There’s an attack on culture throughout the United States these days and it all has to do with money, or lack thereof. It’s not that there are people going after it because they don’t like it; rather, they’re going after it because they don’t see its purpose when weighed against other things.

by kokorowashinjin

I live in the Syracuse, NY area, and we’re hearing that the state is looking to stop funding our symphony. The symphony has reacted by starting a campaign to raise funds from the community, which is fairly large, but the way I see it, if they’ve needed state funds to maintain their level of excellence up to now, and without a major improvement in the economy, there’s no way they could possibly get enough money to keep going as they have. Sure, we all expect ticket prices to rise, but there will be a breaking point where the casual attendee just isn’t going to pay.

It’s not just music that’s being attacked. Across the country museums and parks are also under assault. Last week there was a report that even the Grand Canyon could be closed this year; how does one close an entire canyon? Think about Yellowstone National Park; wouldn’t many people be upset if it were closed because of budget cuts? And of course there’s the Republican threat to pull funding from PBS and National Public Radio.

This country has always had a love-hate relationship with culture. Some people absolutely hate classical music, and don’t understand art either. Others love it and revel in the opportunity to take it in. The ability to absorb culture in such a fashion goes back more than 2,500 years to the Greek and Roman empires, and probably further than that with Indian and Chinese culture. It’s always been supported by the state, so to speak. And some of our greatest classical musicians were also sponsored in such a way; we wouldn’t have the music of Bach or Mozart without “governmental” backing.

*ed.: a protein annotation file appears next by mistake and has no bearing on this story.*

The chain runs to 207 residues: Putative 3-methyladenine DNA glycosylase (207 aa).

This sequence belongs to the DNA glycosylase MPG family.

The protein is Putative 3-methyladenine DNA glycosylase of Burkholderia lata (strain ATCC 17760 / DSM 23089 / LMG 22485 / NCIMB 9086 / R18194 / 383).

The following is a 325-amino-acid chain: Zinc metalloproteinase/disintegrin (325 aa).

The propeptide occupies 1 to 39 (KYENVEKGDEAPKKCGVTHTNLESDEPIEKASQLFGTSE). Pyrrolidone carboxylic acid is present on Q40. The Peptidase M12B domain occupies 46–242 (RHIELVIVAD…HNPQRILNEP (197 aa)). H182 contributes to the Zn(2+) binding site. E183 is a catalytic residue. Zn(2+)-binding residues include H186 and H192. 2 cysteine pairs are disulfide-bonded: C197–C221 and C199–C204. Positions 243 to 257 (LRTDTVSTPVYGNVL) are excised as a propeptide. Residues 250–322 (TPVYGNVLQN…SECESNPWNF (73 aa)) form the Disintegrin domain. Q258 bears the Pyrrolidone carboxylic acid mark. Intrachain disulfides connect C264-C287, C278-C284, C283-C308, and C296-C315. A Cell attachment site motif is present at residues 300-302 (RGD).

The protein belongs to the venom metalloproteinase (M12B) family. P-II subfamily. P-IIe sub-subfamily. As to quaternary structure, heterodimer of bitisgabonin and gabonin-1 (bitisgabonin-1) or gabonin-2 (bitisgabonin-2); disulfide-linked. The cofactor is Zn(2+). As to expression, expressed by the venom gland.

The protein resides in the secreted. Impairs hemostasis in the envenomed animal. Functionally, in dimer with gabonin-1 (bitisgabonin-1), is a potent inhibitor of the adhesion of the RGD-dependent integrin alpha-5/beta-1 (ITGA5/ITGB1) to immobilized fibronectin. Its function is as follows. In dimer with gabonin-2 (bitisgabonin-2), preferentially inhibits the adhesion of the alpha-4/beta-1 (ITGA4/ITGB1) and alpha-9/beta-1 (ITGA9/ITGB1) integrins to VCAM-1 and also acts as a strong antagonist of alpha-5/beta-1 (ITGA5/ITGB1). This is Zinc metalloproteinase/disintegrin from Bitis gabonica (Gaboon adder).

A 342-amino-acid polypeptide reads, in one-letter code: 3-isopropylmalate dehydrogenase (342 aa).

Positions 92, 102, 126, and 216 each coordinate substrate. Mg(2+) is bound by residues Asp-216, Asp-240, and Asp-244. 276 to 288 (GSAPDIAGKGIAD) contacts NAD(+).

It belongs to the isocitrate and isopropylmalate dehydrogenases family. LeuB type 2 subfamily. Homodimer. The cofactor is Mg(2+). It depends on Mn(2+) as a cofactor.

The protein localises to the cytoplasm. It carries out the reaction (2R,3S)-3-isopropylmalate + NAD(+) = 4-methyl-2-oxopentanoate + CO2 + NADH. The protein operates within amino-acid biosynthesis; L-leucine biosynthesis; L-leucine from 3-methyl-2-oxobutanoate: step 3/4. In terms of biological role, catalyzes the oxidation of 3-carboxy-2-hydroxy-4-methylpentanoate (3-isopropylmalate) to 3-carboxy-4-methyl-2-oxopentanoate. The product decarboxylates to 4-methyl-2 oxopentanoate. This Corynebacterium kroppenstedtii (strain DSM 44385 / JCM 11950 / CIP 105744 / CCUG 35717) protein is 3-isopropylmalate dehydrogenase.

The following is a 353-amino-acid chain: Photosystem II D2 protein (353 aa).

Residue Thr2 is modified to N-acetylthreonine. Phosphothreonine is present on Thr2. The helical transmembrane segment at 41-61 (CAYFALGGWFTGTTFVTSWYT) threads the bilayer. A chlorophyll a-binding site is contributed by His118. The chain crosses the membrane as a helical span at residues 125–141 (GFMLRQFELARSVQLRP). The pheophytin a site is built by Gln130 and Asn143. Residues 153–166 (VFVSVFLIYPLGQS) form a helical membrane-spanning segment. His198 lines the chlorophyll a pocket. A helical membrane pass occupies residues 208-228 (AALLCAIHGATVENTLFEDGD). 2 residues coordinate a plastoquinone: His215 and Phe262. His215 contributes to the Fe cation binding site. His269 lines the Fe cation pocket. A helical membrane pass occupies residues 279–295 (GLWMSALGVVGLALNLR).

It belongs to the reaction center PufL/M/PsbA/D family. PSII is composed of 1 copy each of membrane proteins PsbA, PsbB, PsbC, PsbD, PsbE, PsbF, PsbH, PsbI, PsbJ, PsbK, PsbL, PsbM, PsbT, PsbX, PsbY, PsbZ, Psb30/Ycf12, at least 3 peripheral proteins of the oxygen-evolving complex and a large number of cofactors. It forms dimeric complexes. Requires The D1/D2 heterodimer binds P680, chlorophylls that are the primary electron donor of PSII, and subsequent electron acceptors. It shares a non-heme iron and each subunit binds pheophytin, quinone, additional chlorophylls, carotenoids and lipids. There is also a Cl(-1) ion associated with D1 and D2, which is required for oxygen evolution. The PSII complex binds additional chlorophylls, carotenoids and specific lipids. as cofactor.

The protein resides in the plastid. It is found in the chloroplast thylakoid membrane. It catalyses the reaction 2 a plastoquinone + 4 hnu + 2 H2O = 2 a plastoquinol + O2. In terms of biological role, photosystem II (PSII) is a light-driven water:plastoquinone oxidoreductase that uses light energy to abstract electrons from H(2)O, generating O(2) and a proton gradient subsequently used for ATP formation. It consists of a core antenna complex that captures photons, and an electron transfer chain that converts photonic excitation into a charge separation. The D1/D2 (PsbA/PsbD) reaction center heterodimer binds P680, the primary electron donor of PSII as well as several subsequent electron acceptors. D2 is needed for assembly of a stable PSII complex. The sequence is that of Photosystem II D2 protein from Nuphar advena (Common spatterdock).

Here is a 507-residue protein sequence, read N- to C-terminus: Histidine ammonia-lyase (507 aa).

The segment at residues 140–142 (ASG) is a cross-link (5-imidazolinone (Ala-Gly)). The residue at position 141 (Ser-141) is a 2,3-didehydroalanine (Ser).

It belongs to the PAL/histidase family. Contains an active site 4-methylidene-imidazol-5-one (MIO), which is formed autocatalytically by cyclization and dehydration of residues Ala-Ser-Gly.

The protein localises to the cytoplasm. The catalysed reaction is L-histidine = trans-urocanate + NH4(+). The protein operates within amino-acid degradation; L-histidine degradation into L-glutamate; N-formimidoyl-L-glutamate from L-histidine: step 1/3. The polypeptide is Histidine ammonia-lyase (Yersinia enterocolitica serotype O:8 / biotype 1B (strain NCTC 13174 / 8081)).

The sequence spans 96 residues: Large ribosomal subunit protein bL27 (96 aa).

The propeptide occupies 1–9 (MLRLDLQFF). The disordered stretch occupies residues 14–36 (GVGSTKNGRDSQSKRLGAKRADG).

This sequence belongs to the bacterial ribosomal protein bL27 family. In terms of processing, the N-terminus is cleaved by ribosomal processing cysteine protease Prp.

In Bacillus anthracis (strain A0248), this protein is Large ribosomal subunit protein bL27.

By the way, we may as well mention the elimination of both music and art programs in schools as well, as many school budgets need to find places to eliminate spending. The idea that no one “needs” education in these areas is troubling, yet, as stated earlier, how does one measure the need of culture versus the need to learn how to read and how to calculate?

Here’s my stance on the issue. Culture is what helps a society grow and maintain itself. There’s already a drop in personal standards, as we see and hear more people cursing in normal conversation without regard for who’s around them. If it goes totally to only those who have the money to pay for it, if it can sustain itself in the first place, the rest of society will be far worse off in the long run.

Please, do whatever you can to help if you care. Obviously governments must do what they must do, so it’s up to everyone else. We don’t want to see these types of things go away for good.

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